It is too simplistic to simply lay the blame at the doors of Gove; he has after all been in office for less than three years, and the exit of teachers predates the 2010 election, albeit a recently accelerated process. Constantly shifting ‘goalposts’, diktats about what is ‘good teaching’, changes to curriculum and the National Strategies, and a small rainforest of files, papers, guidance and suggestions poured forth from the Department under Labour, producing a range of mixed messages particularly for new teachers: was it compulsory or a good idea, or something that brought derision from others when it was brought back to school. I have seen many a young teacher confused by this volume of material. It is the younger minds in teaching that often bring the more progressive and creative thinking to the profession. For them to be turned off, and turned out, is going to leave a gap in the balance of professionals in schools.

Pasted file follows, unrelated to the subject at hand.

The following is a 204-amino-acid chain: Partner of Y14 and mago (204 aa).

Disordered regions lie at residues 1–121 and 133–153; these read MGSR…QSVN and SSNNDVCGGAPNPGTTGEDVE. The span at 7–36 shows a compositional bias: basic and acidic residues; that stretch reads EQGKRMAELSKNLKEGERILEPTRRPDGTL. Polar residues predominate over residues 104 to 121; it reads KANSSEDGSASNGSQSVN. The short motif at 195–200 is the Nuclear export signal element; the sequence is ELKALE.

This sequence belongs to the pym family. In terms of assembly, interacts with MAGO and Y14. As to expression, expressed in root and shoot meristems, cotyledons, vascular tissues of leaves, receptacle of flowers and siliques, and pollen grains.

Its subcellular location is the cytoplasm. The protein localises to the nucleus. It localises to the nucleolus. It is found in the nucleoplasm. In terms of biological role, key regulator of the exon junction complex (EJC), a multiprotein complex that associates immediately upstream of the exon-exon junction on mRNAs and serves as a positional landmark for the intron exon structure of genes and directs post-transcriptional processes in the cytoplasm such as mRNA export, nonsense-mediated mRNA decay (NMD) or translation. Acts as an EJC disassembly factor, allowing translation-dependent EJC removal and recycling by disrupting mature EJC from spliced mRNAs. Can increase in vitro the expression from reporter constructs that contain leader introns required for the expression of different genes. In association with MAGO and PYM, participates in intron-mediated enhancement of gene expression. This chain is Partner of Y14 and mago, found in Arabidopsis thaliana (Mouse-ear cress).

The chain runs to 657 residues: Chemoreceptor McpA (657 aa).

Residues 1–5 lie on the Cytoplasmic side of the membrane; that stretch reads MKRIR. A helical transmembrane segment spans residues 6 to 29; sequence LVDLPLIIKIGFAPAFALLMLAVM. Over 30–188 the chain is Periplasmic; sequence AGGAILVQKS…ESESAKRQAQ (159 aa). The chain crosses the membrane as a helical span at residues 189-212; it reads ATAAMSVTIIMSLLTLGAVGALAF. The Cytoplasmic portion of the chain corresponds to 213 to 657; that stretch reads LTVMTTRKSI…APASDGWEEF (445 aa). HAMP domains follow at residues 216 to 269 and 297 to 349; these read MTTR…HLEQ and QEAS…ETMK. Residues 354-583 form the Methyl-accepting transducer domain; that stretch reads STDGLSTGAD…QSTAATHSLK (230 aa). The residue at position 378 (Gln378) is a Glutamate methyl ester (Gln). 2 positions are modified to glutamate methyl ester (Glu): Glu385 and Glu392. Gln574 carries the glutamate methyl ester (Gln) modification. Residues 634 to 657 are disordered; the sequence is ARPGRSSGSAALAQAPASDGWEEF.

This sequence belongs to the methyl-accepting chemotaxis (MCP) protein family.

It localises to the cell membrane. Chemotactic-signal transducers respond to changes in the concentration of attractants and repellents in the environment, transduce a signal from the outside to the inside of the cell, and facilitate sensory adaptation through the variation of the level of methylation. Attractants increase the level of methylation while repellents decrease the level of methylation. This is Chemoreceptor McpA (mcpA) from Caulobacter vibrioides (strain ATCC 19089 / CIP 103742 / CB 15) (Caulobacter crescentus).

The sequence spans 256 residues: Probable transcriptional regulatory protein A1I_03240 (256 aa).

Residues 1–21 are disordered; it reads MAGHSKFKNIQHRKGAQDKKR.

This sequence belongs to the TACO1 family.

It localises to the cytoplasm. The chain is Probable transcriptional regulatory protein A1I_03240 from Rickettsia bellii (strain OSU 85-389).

Many complain of a culture of bullying in schools. This can take a variety of forms but it seems to be a current issue,certainly looking at the Twitter traffic, in making judgements on teaching for Performance Management . These judgements are not easy to make, and many teachers find they are down a grade from previously. How, I do not know, because surely with feedback from an observation a reasonable teacher would at least consolidate if not improve. I do know that a number of ‘tweachers’ feel they have been very harshly judged, and with futures and salaries potentially in the balance, some people will surely wonder why they should put up with such pressures. This does of course depend on the culture within a school. Isolated incidents can be referred elsewhere in schools with good support networks. If the culture emanates from aggressive management however, there would be genuine fear.